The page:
In a case likely to be the first of many like it, the U.S. Court of Appeals for the Fourth Circuit held last week that temporary illnesses or injuries can qualify for protection from disability discrimination in employment. Although the Fourth Circuit does not have jurisdiction in Ohio, the case should have a positive impact for Cleveland employees who suffer from significant, but temporary, illnesses or injuries.
Under the Americans with Disabilities Act it is, naturally, illegal to discriminate against an “individual with a disability.” One would think common sense can tell us who has a disability and who does not, but the question has vexed courts for a long time. For nearly twenty years after the ADA was passed in 1990, courts analyzing the definition of “disability,” construed it narrowly. Sometimes, courts held an employee was not limited enough in their activities of daily living. Other times, courts held that the activities an employee could not perform were not important enough to qualify for protection. And relevant to our discussion here, in 2002, the Supreme Court suggested that a temporary impairment—typically one lasting six months or less—could not be considered a disability, no matter how severe.
Congress passed the ADA Amendments Act in 2008 in response to these restrictive cases. Concerned that courts had been denying protection to many people who did have disabilities, Congress clarified that the definition of “disability” should be construed broadly in favor of coverage. Congress also instructed the U.S. Equal Employment Opportunity Commission to issue new regulations explaining the definition of disability. Among the regulations the EEOC issued was one concerning temporary impairments. In contrast to prior disability discrimination law, the EEOC explained that temporary impairments can qualify as a disability if severe enough.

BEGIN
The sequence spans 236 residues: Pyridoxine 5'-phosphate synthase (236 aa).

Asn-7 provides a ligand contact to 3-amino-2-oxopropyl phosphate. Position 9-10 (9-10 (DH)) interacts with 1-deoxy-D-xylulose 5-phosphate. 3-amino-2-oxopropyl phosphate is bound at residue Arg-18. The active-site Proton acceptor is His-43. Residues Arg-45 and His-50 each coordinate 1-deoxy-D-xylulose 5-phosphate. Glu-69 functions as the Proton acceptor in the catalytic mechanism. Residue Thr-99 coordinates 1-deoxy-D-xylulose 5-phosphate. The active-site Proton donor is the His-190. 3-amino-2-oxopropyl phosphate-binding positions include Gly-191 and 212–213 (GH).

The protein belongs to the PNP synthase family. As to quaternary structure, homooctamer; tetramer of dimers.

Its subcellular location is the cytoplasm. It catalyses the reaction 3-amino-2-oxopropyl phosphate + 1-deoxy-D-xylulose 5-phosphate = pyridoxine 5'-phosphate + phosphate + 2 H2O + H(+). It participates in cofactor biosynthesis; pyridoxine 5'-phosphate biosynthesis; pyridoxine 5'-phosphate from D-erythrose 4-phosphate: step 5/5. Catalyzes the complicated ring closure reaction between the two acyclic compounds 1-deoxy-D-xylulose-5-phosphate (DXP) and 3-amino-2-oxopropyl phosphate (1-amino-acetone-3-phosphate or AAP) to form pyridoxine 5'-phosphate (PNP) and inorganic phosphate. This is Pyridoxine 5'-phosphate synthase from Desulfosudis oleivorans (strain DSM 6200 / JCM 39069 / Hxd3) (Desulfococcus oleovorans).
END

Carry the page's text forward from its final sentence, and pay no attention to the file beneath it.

Last week, the Fourth Circuit became the first federal Court of Appeals to apply the new and clarified definition of “disability.” In Summers v. Altarium Institute, the Court had to decide whether a plaintiff who suffered broken legs, tendons, and ligaments in a fall could be considered disabled. The Court did not seem to struggle in answering yes. The Court pointed out that while a temporary impairment must be “sufficiently severe” to qualify as a disability, the plaintiff was likely to be unable to walk for more than seven months. Despite the temporary nature of his injuries, the Court held he met the definition of disability.
In light of the clarified definition of disability, it was probably only a matter of time before courts started recognizing that temporary illnesses and injuries can qualify as a disability. It’s a welcome development that will help many employees in disability discrimination cases who would have been out of luck before Congress amended the ADA. However, whether a temporary impairment will qualify as a disability in a given case is a highly fact-specific question. Employees with temporary illnesses or injuries should talk to an experienced Cleveland disability discrimination attorney to determine if they are protected.